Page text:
During the 1960s and the decades that followed, many young people travelled to Central Asia and the Far East in search of adventure and truth. Some discovered that it was possible to pay for their travels by buying textiles and selling them ‘back home’. Some are still in the textile business today.
As a result of this exchange, new textiles and garments found their way onto the Western markets, stimulating fashions for Oriental rugs and clothing styles. Fashion designers, such as Mary Quant and Vivien Westwood, used Eastern forms and designs as the starting points for new creations. Fashion movements such as Boho-chic (Bohemian-chic) continue a centuries-old tradition of consuming and re-interpreting the East.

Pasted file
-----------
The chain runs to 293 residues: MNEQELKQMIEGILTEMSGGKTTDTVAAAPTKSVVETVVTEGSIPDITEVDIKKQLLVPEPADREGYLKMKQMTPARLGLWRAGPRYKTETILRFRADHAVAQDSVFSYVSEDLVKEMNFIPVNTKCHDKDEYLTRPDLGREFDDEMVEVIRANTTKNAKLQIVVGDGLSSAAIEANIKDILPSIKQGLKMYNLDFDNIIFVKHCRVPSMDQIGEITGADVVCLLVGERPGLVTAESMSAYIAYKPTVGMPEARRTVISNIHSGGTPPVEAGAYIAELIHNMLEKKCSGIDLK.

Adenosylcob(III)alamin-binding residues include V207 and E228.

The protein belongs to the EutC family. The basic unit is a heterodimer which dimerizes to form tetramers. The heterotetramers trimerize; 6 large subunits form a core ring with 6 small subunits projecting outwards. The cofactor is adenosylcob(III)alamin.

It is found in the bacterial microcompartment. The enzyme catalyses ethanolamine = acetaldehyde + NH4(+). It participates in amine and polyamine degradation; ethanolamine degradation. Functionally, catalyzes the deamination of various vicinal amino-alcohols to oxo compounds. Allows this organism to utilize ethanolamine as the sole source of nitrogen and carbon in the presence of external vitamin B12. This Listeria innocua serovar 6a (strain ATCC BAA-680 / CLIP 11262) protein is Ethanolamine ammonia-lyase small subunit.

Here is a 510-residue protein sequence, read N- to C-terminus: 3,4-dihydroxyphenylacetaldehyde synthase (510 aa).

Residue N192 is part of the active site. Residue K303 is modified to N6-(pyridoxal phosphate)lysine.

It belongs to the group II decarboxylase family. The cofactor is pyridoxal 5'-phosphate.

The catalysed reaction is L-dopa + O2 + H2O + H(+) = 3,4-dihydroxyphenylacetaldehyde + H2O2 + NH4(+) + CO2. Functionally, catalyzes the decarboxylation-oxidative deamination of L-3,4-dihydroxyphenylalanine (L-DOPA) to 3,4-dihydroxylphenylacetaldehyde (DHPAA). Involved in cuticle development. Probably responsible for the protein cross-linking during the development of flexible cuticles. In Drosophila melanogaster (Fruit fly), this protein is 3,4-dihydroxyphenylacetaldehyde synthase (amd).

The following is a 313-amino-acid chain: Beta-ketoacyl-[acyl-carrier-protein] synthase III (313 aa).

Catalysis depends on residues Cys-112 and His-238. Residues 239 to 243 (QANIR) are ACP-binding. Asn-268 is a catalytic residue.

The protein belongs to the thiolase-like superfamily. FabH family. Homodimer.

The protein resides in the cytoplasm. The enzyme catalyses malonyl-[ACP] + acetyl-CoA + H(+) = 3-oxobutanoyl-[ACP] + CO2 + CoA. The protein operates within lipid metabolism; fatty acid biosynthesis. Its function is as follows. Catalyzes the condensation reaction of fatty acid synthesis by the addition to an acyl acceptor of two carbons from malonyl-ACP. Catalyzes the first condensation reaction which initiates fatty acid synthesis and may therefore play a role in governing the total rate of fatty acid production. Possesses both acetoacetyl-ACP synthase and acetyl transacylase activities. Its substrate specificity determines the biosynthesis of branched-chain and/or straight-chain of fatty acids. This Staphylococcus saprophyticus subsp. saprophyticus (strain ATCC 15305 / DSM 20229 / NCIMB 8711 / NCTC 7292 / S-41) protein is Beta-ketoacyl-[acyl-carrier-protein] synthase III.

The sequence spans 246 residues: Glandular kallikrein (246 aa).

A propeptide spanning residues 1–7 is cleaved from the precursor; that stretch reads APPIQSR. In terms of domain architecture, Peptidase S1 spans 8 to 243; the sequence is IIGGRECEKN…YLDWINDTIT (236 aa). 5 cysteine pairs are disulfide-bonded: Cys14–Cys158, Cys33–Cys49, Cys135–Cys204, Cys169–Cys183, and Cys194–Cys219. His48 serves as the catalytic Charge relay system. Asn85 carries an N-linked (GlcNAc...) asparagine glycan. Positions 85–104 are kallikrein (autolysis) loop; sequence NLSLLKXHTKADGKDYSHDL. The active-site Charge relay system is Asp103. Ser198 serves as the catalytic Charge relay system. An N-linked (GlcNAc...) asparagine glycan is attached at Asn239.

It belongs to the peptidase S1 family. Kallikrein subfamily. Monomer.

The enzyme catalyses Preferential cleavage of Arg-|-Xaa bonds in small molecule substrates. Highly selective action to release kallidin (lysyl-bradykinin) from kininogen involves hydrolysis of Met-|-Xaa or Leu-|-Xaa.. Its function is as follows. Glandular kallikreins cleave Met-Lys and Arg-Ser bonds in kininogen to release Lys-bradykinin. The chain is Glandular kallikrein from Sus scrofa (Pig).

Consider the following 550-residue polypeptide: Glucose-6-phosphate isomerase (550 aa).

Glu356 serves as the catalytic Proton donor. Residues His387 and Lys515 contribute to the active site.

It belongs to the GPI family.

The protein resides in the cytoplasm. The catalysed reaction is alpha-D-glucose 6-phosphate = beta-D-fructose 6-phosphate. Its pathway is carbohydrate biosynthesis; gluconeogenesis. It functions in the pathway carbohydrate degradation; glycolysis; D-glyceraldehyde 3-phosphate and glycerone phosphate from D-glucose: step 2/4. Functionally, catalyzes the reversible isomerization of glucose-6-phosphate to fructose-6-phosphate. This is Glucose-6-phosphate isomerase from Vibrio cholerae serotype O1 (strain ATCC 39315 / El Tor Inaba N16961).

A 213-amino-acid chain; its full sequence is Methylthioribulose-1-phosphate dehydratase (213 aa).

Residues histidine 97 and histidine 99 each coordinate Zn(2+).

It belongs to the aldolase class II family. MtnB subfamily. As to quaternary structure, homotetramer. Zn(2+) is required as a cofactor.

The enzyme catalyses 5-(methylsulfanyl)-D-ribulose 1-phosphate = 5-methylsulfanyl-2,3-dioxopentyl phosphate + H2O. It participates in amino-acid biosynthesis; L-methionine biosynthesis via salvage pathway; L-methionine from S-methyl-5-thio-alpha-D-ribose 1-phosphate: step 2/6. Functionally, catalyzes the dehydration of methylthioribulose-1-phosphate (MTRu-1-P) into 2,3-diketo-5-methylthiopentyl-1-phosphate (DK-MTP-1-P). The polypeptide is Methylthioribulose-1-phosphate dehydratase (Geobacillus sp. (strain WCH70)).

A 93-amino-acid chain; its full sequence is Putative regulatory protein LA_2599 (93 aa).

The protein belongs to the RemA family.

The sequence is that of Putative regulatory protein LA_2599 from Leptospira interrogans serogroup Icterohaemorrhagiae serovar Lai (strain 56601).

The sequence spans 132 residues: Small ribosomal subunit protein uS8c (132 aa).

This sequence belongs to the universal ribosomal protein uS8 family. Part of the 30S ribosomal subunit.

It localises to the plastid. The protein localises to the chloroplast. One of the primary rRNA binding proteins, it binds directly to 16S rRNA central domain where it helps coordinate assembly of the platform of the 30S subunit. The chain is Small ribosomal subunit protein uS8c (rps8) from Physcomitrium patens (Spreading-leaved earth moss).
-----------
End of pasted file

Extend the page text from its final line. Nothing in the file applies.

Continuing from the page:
Throughout the 20th and into the 21st century, European textile manufacturers, especially printing companies, produced textiles with Asian-inspired motifs and designs. Sometimes these were taken directly from Asian textiles, others were ‘inspired-by’ or were simply clichés.
Not surprisingly, the degree of accuracy varies considerably, such as in the use of ‘Chinese’ characters, for example, on a cloth designed to impart a ‘flavour of the East’, even if the characters are upside down or totally made up.
There are also groups of Western textiles that are based on 18th century European textiles that in turn were inspired by Asian originals. In these cases it is hard to say where the ‘West’ ends and the ‘East’ begins.